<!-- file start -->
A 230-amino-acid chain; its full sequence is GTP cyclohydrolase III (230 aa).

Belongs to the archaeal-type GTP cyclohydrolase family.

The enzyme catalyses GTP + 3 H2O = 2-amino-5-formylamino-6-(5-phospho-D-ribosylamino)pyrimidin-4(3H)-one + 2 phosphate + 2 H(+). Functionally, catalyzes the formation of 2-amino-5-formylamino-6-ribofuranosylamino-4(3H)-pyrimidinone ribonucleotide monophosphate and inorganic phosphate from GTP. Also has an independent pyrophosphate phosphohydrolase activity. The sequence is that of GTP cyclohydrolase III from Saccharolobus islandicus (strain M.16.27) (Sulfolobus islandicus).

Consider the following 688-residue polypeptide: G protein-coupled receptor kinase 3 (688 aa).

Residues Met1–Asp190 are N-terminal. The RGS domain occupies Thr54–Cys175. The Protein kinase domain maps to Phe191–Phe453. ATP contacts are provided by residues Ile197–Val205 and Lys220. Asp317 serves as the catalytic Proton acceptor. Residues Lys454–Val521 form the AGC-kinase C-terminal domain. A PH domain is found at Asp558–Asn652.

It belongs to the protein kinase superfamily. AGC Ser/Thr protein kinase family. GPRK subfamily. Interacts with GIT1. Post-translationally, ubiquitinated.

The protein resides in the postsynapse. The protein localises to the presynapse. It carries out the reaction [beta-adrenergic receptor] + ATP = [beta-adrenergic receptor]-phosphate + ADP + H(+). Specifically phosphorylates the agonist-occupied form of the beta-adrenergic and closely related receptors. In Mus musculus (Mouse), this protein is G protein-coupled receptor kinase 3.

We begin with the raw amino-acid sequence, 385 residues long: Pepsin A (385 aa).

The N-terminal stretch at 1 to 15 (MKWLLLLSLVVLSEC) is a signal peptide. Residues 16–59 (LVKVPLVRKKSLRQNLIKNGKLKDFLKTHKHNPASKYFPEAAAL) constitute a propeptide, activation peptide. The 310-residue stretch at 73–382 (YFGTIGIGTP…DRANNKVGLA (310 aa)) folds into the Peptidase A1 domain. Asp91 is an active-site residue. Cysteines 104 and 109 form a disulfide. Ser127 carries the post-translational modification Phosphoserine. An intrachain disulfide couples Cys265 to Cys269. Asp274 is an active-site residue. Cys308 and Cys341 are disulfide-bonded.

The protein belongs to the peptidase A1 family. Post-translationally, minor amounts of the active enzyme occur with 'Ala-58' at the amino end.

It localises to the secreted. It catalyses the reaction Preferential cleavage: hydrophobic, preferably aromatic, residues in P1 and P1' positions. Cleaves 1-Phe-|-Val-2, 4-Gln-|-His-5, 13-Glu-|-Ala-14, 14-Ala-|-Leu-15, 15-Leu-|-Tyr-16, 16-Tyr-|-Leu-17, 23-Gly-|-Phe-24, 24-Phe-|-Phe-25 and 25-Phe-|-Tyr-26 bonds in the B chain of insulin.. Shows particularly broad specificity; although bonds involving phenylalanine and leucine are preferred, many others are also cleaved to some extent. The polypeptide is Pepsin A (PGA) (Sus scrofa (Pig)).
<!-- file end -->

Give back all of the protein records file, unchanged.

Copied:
A 230-amino-acid chain; its full sequence is GTP cyclohydrolase III (230 aa).

Belongs to the archaeal-type GTP cyclohydrolase family.

The enzyme catalyses GTP + 3 H2O = 2-amino-5-formylamino-6-(5-phospho-D-ribosylamino)pyrimidin-4(3H)-one + 2 phosphate + 2 H(+). Functionally, catalyzes the formation of 2-amino-5-formylamino-6-ribofuranosylamino-4(3H)-pyrimidinone ribonucleotide monophosphate and inorganic phosphate from GTP. Also has an independent pyrophosphate phosphohydrolase activity. The sequence is that of GTP cyclohydrolase III from Saccharolobus islandicus (strain M.16.27) (Sulfolobus islandicus).

Consider the following 688-residue polypeptide: G protein-coupled receptor kinase 3 (688 aa).

Residues Met1–Asp190 are N-terminal. The RGS domain occupies Thr54–Cys175. The Protein kinase domain maps to Phe191–Phe453. ATP contacts are provided by residues Ile197–Val205 and Lys220. Asp317 serves as the catalytic Proton acceptor. Residues Lys454–Val521 form the AGC-kinase C-terminal domain. A PH domain is found at Asp558–Asn652.

It belongs to the protein kinase superfamily. AGC Ser/Thr protein kinase family. GPRK subfamily. Interacts with GIT1. Post-translationally, ubiquitinated.

The protein resides in the postsynapse. The protein localises to the presynapse. It carries out the reaction [beta-adrenergic receptor] + ATP = [beta-adrenergic receptor]-phosphate + ADP + H(+). Specifically phosphorylates the agonist-occupied form of the beta-adrenergic and closely related receptors. In Mus musculus (Mouse), this protein is G protein-coupled receptor kinase 3.

We begin with the raw amino-acid sequence, 385 residues long: Pepsin A (385 aa).

The N-terminal stretch at 1 to 15 (MKWLLLLSLVVLSEC) is a signal peptide. Residues 16–59 (LVKVPLVRKKSLRQNLIKNGKLKDFLKTHKHNPASKYFPEAAAL) constitute a propeptide, activation peptide. The 310-residue stretch at 73–382 (YFGTIGIGTP…DRANNKVGLA (310 aa)) folds into the Peptidase A1 domain. Asp91 is an active-site residue. Cysteines 104 and 109 form a disulfide. Ser127 carries the post-translational modification Phosphoserine. An intrachain disulfide couples Cys265 to Cys269. Asp274 is an active-site residue. Cys308 and Cys341 are disulfide-bonded.

The protein belongs to the peptidase A1 family. Post-translationally, minor amounts of the active enzyme occur with 'Ala-58' at the amino end.

It localises to the secreted. It catalyses the reaction Preferential cleavage: hydrophobic, preferably aromatic, residues in P1 and P1' positions. Cleaves 1-Phe-|-Val-2, 4-Gln-|-His-5, 13-Glu-|-Ala-14, 14-Ala-|-Leu-15, 15-Leu-|-Tyr-16, 16-Tyr-|-Leu-17, 23-Gly-|-Phe-24, 24-Phe-|-Phe-25 and 25-Phe-|-Tyr-26 bonds in the B chain of insulin.. Shows particularly broad specificity; although bonds involving phenylalanine and leucine are preferred, many others are also cleaved to some extent. The polypeptide is Pepsin A (PGA) (Sus scrofa (Pig)).